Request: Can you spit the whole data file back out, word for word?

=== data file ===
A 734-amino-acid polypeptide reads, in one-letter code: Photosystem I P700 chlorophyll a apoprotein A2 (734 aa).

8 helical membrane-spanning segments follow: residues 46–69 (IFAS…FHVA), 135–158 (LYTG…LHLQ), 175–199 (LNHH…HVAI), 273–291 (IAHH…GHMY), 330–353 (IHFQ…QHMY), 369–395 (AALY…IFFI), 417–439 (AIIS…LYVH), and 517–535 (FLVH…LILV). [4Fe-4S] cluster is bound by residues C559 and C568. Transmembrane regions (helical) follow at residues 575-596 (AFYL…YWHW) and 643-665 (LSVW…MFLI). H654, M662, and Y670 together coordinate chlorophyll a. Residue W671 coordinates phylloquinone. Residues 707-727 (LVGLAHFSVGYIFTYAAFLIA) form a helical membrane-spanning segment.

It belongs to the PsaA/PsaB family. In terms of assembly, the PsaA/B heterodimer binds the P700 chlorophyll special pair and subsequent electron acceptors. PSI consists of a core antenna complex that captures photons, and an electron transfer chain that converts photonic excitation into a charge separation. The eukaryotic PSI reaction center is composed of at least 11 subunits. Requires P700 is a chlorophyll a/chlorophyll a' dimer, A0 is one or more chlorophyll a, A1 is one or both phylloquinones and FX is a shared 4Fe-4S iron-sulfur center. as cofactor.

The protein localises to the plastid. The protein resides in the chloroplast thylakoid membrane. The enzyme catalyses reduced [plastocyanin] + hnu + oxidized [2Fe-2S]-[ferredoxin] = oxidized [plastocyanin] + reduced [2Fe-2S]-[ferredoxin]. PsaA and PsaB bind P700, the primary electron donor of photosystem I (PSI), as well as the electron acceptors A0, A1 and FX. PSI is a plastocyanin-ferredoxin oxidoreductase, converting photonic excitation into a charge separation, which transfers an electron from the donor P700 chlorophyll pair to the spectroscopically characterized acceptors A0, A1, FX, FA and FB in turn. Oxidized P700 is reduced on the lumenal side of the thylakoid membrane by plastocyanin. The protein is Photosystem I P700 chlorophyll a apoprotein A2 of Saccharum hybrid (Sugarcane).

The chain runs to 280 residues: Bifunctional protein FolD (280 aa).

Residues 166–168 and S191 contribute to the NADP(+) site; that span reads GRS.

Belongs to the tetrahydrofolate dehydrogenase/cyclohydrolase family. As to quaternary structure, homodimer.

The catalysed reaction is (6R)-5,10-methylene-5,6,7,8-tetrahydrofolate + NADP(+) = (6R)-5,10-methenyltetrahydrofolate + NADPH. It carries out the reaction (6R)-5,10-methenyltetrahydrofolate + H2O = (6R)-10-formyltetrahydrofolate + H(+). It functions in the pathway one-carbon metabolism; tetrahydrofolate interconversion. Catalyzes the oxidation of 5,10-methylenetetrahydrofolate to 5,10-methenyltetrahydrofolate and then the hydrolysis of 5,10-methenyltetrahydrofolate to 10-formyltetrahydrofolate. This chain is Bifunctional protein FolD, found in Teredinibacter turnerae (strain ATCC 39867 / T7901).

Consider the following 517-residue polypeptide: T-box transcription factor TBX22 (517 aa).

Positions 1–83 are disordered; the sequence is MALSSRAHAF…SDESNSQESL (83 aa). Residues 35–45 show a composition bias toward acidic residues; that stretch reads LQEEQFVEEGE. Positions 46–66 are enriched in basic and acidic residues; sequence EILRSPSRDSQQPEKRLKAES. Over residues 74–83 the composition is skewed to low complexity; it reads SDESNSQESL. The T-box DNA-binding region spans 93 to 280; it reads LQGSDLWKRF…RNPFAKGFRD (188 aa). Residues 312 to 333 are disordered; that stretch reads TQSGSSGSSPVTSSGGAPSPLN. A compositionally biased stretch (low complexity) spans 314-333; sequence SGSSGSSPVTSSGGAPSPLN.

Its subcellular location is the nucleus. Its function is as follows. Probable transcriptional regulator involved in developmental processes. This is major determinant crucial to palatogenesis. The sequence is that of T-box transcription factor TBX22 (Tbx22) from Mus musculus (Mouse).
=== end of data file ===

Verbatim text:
A 734-amino-acid polypeptide reads, in one-letter code: Photosystem I P700 chlorophyll a apoprotein A2 (734 aa).

8 helical membrane-spanning segments follow: residues 46–69 (IFAS…FHVA), 135–158 (LYTG…LHLQ), 175–199 (LNHH…HVAI), 273–291 (IAHH…GHMY), 330–353 (IHFQ…QHMY), 369–395 (AALY…IFFI), 417–439 (AIIS…LYVH), and 517–535 (FLVH…LILV). [4Fe-4S] cluster is bound by residues C559 and C568. Transmembrane regions (helical) follow at residues 575-596 (AFYL…YWHW) and 643-665 (LSVW…MFLI). H654, M662, and Y670 together coordinate chlorophyll a. Residue W671 coordinates phylloquinone. Residues 707-727 (LVGLAHFSVGYIFTYAAFLIA) form a helical membrane-spanning segment.

It belongs to the PsaA/PsaB family. In terms of assembly, the PsaA/B heterodimer binds the P700 chlorophyll special pair and subsequent electron acceptors. PSI consists of a core antenna complex that captures photons, and an electron transfer chain that converts photonic excitation into a charge separation. The eukaryotic PSI reaction center is composed of at least 11 subunits. Requires P700 is a chlorophyll a/chlorophyll a' dimer, A0 is one or more chlorophyll a, A1 is one or both phylloquinones and FX is a shared 4Fe-4S iron-sulfur center. as cofactor.

The protein localises to the plastid. The protein resides in the chloroplast thylakoid membrane. The enzyme catalyses reduced [plastocyanin] + hnu + oxidized [2Fe-2S]-[ferredoxin] = oxidized [plastocyanin] + reduced [2Fe-2S]-[ferredoxin]. PsaA and PsaB bind P700, the primary electron donor of photosystem I (PSI), as well as the electron acceptors A0, A1 and FX. PSI is a plastocyanin-ferredoxin oxidoreductase, converting photonic excitation into a charge separation, which transfers an electron from the donor P700 chlorophyll pair to the spectroscopically characterized acceptors A0, A1, FX, FA and FB in turn. Oxidized P700 is reduced on the lumenal side of the thylakoid membrane by plastocyanin. The protein is Photosystem I P700 chlorophyll a apoprotein A2 of Saccharum hybrid (Sugarcane).

The chain runs to 280 residues: Bifunctional protein FolD (280 aa).

Residues 166–168 and S191 contribute to the NADP(+) site; that span reads GRS.

Belongs to the tetrahydrofolate dehydrogenase/cyclohydrolase family. As to quaternary structure, homodimer.

The catalysed reaction is (6R)-5,10-methylene-5,6,7,8-tetrahydrofolate + NADP(+) = (6R)-5,10-methenyltetrahydrofolate + NADPH. It carries out the reaction (6R)-5,10-methenyltetrahydrofolate + H2O = (6R)-10-formyltetrahydrofolate + H(+). It functions in the pathway one-carbon metabolism; tetrahydrofolate interconversion. Catalyzes the oxidation of 5,10-methylenetetrahydrofolate to 5,10-methenyltetrahydrofolate and then the hydrolysis of 5,10-methenyltetrahydrofolate to 10-formyltetrahydrofolate. This chain is Bifunctional protein FolD, found in Teredinibacter turnerae (strain ATCC 39867 / T7901).

Consider the following 517-residue polypeptide: T-box transcription factor TBX22 (517 aa).

Positions 1–83 are disordered; the sequence is MALSSRAHAF…SDESNSQESL (83 aa). Residues 35–45 show a composition bias toward acidic residues; that stretch reads LQEEQFVEEGE. Positions 46–66 are enriched in basic and acidic residues; sequence EILRSPSRDSQQPEKRLKAES. Over residues 74–83 the composition is skewed to low complexity; it reads SDESNSQESL. The T-box DNA-binding region spans 93 to 280; it reads LQGSDLWKRF…RNPFAKGFRD (188 aa). Residues 312 to 333 are disordered; that stretch reads TQSGSSGSSPVTSSGGAPSPLN. A compositionally biased stretch (low complexity) spans 314-333; sequence SGSSGSSPVTSSGGAPSPLN.

Its subcellular location is the nucleus. Its function is as follows. Probable transcriptional regulator involved in developmental processes. This is major determinant crucial to palatogenesis. The sequence is that of T-box transcription factor TBX22 (Tbx22) from Mus musculus (Mouse).